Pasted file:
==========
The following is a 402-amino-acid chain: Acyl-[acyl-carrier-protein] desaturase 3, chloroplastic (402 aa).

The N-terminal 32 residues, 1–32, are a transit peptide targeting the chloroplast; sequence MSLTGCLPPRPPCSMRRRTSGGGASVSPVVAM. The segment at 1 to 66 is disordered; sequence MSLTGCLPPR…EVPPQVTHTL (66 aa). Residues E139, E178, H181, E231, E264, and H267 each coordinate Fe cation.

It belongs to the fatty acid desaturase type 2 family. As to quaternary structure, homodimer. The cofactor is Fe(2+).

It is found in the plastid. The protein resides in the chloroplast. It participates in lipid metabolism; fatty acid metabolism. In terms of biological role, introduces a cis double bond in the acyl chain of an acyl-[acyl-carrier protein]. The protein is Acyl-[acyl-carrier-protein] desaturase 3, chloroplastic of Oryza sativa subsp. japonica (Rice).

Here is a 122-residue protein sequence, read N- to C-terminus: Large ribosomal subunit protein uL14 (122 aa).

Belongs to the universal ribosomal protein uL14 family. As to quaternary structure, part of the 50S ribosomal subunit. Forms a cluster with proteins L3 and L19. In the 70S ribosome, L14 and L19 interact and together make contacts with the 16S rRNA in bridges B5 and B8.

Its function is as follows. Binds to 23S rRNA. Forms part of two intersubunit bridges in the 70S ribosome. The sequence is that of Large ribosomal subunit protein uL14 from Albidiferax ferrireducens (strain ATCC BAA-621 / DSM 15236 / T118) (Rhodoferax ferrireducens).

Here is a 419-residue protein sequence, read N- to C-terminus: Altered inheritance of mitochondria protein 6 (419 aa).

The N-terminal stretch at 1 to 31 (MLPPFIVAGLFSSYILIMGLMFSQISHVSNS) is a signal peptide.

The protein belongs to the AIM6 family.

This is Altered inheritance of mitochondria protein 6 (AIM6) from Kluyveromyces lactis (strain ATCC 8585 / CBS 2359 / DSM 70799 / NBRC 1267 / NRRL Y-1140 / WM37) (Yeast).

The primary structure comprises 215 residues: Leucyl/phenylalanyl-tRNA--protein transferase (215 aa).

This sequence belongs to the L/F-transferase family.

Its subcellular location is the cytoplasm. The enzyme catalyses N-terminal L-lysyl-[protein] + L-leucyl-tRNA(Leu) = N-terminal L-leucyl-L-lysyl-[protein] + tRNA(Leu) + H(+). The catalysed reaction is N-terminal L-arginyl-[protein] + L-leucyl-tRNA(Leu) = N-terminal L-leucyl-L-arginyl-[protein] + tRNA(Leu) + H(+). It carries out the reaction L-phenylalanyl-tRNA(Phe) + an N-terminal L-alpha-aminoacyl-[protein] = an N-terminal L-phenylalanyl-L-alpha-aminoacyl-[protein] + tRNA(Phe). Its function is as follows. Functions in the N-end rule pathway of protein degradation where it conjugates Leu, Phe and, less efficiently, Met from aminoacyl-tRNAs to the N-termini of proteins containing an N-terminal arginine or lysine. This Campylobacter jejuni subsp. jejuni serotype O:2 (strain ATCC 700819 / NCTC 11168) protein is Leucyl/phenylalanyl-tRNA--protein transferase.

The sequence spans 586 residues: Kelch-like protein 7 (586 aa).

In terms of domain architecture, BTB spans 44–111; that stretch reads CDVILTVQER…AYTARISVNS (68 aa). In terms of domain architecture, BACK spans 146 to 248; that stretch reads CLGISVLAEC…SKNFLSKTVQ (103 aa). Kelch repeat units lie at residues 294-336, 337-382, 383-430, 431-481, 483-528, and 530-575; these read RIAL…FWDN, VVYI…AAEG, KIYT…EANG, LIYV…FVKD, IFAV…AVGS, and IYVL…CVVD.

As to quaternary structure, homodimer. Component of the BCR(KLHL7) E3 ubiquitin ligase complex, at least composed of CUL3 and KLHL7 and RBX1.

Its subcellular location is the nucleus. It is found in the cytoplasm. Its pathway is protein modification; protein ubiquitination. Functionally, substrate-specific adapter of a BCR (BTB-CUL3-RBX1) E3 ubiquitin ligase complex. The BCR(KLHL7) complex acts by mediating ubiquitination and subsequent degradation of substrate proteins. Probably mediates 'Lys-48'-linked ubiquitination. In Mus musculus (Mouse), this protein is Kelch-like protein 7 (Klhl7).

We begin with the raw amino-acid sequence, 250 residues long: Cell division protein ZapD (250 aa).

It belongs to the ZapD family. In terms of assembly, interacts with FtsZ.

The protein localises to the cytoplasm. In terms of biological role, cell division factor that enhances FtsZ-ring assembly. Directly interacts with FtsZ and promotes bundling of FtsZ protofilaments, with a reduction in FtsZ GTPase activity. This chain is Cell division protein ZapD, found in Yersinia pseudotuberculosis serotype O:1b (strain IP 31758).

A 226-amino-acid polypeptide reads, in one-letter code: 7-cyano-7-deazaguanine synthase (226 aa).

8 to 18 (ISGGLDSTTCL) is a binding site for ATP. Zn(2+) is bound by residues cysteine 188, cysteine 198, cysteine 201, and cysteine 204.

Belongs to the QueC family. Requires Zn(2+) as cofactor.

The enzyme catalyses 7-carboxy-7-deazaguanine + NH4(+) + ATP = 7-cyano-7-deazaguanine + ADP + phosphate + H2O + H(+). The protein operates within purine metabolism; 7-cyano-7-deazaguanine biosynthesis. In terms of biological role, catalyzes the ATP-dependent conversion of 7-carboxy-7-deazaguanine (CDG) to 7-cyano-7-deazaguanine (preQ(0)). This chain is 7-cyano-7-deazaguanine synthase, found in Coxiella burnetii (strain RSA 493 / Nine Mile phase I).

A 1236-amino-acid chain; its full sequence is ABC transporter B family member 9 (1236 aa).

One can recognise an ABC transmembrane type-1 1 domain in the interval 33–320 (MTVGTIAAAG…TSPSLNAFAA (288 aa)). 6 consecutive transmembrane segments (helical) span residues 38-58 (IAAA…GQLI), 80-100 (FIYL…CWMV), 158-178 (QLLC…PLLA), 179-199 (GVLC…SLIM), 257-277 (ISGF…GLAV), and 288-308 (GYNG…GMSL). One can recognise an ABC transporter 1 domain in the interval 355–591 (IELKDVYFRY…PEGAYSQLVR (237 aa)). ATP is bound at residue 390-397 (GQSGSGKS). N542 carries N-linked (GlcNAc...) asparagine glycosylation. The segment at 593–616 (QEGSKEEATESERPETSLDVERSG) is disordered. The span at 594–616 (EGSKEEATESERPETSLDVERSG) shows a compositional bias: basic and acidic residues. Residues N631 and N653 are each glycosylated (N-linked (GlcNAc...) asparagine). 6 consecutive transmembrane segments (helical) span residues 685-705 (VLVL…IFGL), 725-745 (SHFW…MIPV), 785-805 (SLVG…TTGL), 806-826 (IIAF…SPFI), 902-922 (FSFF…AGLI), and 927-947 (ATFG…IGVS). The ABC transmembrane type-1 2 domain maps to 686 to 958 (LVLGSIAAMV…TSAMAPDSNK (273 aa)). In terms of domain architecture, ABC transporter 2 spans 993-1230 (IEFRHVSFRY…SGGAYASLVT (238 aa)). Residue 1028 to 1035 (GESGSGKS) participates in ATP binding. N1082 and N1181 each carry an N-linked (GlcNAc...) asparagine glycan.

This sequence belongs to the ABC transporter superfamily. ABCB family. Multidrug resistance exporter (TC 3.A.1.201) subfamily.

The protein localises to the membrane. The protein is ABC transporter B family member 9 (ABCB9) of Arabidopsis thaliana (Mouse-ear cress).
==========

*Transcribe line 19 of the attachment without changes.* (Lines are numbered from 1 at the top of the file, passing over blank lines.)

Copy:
We begin with the raw amino-acid sequence, 250 residues long: Cell division protein ZapD (250 aa).